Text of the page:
PY - 2013/11/22

    Y1 - 2013/11/22

    N2 - Using latex microspheres as model suspensions, the influence of suspension particle size (1, 4.5 and10 m) on the properties of aerosols produced using Pari LC Sprint (air-jet), Polygreen (ultrasonic),Aeroneb Pro (actively vibrating-mesh) and Omron MicroAir NE-U22 (passively vibrating-mesh) nebulisers was investigated. The performance of the Pari nebuliser was independent of latex spheres particle size. For both Polygreen and Aeroneb Pro nebulizers, total aerosol output increased when the size oflatex spheres increased, with highest fine particle fraction (FPF) values being recorded. However, fol-lowing nebulisation of 1 or 4.5 m suspensions with the Polygreen device, no particles were detected in the aerosols deposited in a two-stage impinger, suggesting that the aerosols generated from this deviceconsisted mainly of the continuous phase while the dispersed microspheres were excluded and remained in the nebuliser. The Omron nebuliser efficiently nebulised the 1 m latex spheres, with high output rate and no particle aggregation. However, this device functioned inefficiently when delivering 4.5 or 10 msuspensions, which was attributed to the mild vibrations of its mesh and/or the blockage of the meshapertures by the microspheres. The Aeroneb Pro fragmented latex spheres into smaller particles, butuncontrolled aggregation occurred upon nebulisation. This study has shown that the design of the neb-uliser influenced the aerosol properties using latex spheres as model suspensions. Moreover, for the recently marketed mesh nebulisers, the performance of the Aeroneb Pro device was less dependent onparticle size of the suspension compared with the Omron MicroAir nebuliser.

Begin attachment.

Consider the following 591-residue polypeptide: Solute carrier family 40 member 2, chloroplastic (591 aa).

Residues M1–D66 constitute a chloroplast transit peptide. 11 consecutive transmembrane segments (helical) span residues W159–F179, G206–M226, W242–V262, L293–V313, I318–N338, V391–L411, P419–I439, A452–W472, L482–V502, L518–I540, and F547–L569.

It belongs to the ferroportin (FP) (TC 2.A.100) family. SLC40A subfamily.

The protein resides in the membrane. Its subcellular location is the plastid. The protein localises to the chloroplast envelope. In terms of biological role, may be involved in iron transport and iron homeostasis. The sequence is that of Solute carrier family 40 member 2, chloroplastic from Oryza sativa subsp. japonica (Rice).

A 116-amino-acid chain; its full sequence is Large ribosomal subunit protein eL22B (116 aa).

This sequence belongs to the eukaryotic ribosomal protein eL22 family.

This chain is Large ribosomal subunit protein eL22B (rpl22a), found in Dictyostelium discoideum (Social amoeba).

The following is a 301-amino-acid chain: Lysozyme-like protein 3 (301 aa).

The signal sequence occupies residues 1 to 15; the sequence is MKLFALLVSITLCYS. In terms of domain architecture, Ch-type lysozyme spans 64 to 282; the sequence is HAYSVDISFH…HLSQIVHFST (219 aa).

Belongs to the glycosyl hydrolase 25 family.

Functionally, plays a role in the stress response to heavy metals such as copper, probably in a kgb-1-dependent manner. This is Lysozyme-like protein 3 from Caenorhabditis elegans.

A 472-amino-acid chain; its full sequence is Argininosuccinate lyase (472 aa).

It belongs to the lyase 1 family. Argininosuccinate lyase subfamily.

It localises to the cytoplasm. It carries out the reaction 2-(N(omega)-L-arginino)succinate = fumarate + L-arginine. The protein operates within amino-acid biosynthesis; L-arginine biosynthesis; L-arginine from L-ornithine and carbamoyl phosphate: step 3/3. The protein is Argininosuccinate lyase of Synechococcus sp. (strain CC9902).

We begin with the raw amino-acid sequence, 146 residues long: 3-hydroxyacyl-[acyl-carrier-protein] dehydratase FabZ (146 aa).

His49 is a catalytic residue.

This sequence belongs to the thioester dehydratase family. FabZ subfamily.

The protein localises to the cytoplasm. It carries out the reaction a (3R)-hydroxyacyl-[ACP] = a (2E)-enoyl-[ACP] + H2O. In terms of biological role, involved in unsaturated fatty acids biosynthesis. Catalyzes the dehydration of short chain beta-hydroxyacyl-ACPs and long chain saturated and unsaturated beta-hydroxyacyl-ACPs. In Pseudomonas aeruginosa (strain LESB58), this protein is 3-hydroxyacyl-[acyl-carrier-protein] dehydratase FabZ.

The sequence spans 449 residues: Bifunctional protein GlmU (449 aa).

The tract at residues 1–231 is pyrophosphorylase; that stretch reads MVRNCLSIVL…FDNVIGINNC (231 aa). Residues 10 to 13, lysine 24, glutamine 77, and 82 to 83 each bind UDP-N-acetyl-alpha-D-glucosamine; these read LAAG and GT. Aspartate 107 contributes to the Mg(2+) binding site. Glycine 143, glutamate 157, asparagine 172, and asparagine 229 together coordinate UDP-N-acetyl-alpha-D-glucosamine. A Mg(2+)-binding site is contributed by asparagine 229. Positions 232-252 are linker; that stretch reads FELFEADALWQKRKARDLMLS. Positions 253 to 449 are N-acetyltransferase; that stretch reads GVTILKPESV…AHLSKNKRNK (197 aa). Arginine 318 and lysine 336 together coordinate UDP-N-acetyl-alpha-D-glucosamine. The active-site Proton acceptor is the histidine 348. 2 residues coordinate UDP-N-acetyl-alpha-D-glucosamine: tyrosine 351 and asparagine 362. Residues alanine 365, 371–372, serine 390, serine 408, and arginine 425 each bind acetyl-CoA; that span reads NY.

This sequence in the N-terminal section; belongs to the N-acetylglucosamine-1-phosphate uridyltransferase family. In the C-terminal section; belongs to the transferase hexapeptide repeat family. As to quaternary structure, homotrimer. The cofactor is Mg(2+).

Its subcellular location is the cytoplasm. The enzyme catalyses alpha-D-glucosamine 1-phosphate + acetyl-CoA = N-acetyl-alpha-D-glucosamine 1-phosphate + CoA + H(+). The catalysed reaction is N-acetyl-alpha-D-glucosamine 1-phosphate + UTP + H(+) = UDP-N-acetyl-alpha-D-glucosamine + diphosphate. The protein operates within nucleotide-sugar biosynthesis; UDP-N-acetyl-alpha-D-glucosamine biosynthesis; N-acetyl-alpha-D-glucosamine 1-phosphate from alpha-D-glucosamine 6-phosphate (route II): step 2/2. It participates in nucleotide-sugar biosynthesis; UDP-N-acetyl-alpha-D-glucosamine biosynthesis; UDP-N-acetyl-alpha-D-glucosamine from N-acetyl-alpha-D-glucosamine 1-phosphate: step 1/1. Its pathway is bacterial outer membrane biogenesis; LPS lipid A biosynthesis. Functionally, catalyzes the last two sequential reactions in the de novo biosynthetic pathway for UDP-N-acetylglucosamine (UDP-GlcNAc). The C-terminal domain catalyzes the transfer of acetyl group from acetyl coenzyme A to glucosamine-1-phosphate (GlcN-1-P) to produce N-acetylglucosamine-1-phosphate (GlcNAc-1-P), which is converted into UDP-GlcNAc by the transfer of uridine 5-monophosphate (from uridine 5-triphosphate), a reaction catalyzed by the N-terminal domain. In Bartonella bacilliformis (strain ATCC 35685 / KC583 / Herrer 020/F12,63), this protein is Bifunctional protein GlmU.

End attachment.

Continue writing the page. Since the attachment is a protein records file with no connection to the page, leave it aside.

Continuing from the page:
AB - Using latex microspheres as model suspensions, the influence of suspension particle size (1, 4.5 and10 m) on the properties of aerosols produced using Pari LC Sprint (air-jet), Polygreen (ultrasonic),Aeroneb Pro (actively vibrating-mesh) and Omron MicroAir NE-U22 (passively vibrating-mesh) nebulisers was investigated. The performance of the Pari nebuliser was independent of latex spheres particle size. For both Polygreen and Aeroneb Pro nebulizers, total aerosol output increased when the size oflatex spheres increased, with highest fine particle fraction (FPF) values being recorded. However, fol-lowing nebulisation of 1 or 4.5 m suspensions with the Polygreen device, no particles were detected in the aerosols deposited in a two-stage impinger, suggesting that the aerosols generated from this deviceconsisted mainly of the continuous phase while the dispersed microspheres were excluded and remained in the nebuliser. The Omron nebuliser efficiently nebulised the 1 m latex spheres, with high output rate and no particle aggregation. However, this device functioned inefficiently when delivering 4.5 or 10 msuspensions, which was attributed to the mild vibrations of its mesh and/or the blockage of the meshapertures by the microspheres. The Aeroneb Pro fragmented latex spheres into smaller particles, butuncontrolled aggregation occurred upon nebulisation. This study has shown that the design of the neb-uliser influenced the aerosol properties using latex spheres as model suspensions. Moreover, for the recently marketed mesh nebulisers, the performance of the Aeroneb Pro device was less dependent onparticle size of the suspension compared with the Omron MicroAir nebuliser.

    KW - Aerosol Latex sphereNebuliser Two-stage impinger Vibrating-mesh

    U2 - 10.1016/j.ijpharm.2013.11.022

    DO - 10.1016/j.ijpharm.2013.11.022

    M3 - Article

    VL - 461

    SP - 234

    EP - 241

    IS - 1-2

    ER -